antibiotic treatment; biodefense funding; inhalation anthrax; lethal factor; medical countermeasures; prophylactic antibodies; protective antigen; vaccination
The purpose of this study was to compare physicians' perceptions about managed care restrictions on drug prescribing with objective measures of the restrictions' effects. When asked a general question, 17 emergency medicine physicians in one urban, university hospital answered that they had to prescribe an antibiotic that was not their first choice because of managed care restrictions 32% of the time. The actual frequency of prescribing other than first-choice antibiotics, which was determined by asking the same physicians about the prescription of specific antibiotics for specific patients seen recently in the emergency department, was 6% (p < .0001). We conclude that emercency medicine physicians treating patients in one managed care system significantly overstimated the restrictions imposed by managed care formularies on their antibiotic prescribing practices. Additional studies are warranted to measure the extent of this bias.
antibiotics; managed care; prescription
Direct-to-consumer advertising (DTCA) of prescription drugs has increased rapidly in the United States during the last decade, yet little is known about its effects on prescribing decisions in primary care. We compared prescribing decisions in a US setting with legal DTCA and a Canadian setting where DTCA of prescription drugs is illegal, but some cross-border exposure occurs.
We recruited primary care physicians working in Sacramento, California, and Vancouver, British Columbia, and their group practice partners to participate in the study. On pre- selected days, patients aged 18 years or more completed a questionnaire before seeing their physician. We asked these patients' physicians to complete a brief questionnaire immediately following the selected patient visit. By pairing individual patient and physician responses, we determined how many patients had been exposed to some form of DTCA, the frequency of patients' requests for prescriptions for advertised medicines and the frequency of prescriptions that were stimulated by the patients' requests. We measured physicians' confidence in treatment choice for each new prescription by asking them whether they would prescribe this drug to a patient with the same condition.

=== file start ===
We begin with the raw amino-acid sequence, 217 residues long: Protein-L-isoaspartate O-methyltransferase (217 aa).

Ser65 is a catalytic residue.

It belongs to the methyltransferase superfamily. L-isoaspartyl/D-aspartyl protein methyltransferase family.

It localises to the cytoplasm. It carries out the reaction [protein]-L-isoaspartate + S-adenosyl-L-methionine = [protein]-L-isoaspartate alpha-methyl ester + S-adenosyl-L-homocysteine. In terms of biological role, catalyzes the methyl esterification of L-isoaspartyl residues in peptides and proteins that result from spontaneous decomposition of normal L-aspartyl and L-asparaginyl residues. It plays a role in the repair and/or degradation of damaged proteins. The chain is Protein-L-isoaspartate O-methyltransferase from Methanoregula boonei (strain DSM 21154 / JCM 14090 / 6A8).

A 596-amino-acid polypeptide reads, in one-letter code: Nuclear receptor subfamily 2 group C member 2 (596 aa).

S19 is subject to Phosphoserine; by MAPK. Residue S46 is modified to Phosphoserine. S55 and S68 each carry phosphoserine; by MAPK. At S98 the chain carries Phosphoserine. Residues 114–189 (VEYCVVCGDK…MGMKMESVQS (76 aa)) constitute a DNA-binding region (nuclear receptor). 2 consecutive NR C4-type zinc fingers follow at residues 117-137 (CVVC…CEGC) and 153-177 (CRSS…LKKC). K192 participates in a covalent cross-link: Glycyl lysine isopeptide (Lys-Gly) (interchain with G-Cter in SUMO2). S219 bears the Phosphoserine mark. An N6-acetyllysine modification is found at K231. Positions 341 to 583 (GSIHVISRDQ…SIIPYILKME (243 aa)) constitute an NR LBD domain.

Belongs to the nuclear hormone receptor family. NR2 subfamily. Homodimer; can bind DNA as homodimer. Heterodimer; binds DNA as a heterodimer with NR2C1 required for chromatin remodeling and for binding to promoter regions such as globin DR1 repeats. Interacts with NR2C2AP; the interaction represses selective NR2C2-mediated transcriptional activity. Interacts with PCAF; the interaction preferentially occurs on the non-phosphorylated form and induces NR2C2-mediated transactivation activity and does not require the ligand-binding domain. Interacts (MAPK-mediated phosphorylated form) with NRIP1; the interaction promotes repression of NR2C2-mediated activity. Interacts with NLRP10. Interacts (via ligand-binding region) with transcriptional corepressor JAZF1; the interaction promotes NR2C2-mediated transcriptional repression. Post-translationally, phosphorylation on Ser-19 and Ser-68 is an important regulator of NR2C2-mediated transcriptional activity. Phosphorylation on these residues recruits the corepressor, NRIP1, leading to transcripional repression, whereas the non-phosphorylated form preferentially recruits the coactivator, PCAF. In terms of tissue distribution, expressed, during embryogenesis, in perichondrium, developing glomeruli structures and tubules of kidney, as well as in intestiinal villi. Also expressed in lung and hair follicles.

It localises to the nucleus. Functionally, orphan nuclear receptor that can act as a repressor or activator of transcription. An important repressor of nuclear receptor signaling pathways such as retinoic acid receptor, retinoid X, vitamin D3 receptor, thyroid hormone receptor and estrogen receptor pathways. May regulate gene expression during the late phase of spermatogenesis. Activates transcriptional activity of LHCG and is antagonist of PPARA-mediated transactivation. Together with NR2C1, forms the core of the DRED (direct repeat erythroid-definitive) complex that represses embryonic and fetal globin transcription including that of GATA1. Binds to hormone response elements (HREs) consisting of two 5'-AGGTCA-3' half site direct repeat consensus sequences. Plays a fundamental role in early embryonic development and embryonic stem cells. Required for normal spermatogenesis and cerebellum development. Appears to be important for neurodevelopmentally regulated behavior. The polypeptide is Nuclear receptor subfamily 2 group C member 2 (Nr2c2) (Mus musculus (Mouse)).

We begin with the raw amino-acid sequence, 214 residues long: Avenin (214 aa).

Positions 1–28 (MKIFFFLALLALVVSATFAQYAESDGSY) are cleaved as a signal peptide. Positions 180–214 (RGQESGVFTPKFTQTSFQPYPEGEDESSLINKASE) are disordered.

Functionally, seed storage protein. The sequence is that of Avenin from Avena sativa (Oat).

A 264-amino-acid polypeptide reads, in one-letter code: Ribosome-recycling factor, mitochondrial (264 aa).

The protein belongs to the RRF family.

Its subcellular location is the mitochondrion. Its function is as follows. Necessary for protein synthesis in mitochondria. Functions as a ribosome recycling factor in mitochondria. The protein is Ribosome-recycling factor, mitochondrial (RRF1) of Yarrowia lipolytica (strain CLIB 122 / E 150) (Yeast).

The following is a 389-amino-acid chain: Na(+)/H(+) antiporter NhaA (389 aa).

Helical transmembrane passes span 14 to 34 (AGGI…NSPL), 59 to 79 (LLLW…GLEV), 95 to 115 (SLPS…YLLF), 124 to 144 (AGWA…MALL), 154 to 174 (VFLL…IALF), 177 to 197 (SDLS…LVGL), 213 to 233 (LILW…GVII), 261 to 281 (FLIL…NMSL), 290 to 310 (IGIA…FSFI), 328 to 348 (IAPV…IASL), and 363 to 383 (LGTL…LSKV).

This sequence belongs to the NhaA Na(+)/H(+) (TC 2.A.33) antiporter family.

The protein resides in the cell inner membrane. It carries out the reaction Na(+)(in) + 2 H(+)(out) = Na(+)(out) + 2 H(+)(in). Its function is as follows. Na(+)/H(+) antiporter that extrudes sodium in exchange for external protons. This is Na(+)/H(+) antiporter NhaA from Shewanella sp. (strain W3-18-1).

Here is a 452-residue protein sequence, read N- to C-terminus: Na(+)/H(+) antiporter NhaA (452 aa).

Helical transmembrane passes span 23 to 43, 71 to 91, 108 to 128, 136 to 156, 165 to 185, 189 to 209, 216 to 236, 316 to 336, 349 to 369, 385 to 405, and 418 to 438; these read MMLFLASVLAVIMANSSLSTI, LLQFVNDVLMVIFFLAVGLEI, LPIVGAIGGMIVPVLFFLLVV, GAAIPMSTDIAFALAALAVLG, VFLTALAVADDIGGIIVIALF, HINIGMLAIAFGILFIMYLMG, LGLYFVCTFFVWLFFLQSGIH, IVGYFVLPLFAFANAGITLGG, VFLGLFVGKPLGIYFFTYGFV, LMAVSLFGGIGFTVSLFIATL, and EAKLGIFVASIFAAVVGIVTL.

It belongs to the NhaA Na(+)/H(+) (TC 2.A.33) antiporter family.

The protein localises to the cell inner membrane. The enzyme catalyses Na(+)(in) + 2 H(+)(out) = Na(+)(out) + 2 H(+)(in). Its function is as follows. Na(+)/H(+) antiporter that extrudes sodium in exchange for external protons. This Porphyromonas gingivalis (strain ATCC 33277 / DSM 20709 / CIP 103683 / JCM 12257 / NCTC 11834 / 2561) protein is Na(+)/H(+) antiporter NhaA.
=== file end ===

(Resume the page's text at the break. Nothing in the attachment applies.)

Seventy-eight physicians (Sacramento n = 38, Vancouver n = 40) and 1431 adult patients (Sacramento n = 683, Vancouver n = 748), or 61% of patients who consulted participating physicians on pre-set days, participated in the survey. Exposure to DTCA was higher in Sacramento, although 87.4% of Vancouver patients had seen prescription drug advertisements. Of the Sacramento patients, 7.2% requested advertised drugs as opposed to 3.3% in Vancouver (odds ratio [OR] 2.2, 95% confidence interval [CI] 1.2–4.1). Patients with higher self- reported exposure to advertising, conditions that were potentially treatable by advertised drugs, and/or greater reliance on advertising requested more advertised medicines. Physicians fulfilled most requests for DTCA drugs (for 72% of patients in Vancouver and 78% in Sacramento); this difference was not statistically significant. Patients who requested DTCA drugs were much more likely to receive 1 or more new prescriptions (for requested drugs or alternatives) than those who did not request DTCA drugs (OR 16.9, 95% CI 7.5–38.2). Physicians judged 50.0% of new prescriptions for requested DTCA drugs to be only “possible” or “unlikely” choices for other similar patients, as compared with 12.4% of new prescriptions not requested by patients (p < 0.001).
Our results suggest that more advertising leads to more requests for advertised medicines, and more prescriptions. If DTCA opens a conversation between patients and physicians, that conversation is highly likely to end with a prescription, often despite physician ambivalence about treatment choice.
Health emergency planning for preparedness and response against acts of terrorism, including the malfeasant threat or actual release of biological agents designed to harm others, has assumed a higher level of concern for most western nations, including Canada, following the explosive attacks in the United States on September 11, 2001. These terrorist attacks were followed by an outbreak of anthrax infections. The Bacillus anthracis spores in these attacks were dispersed by using regular postal services in the United States. In addition to the unsettling sense of social vulnerability that resulted from these attacks, a greater appreciation that the integration of public health, emergency health and social services with security activities was required to fully address the need to protect the health and other interests of the citizens. Collaborative work among regional, provincial, territorial, federal and international authorities within these domains is emerging as an effective response to the risk management of bioterrorism. The following is a brief description of the health framework for preparedness and response, and the biological agents of major concern in terrorism.
Bioterrorism; Health emergency
To investigate antibiotic consumption in a sample of physicians from Osijek-Baranja county in Eastern Croatia and to determine the volume of prescribed antimicrobials and assess the appropriateness of prescribing practices.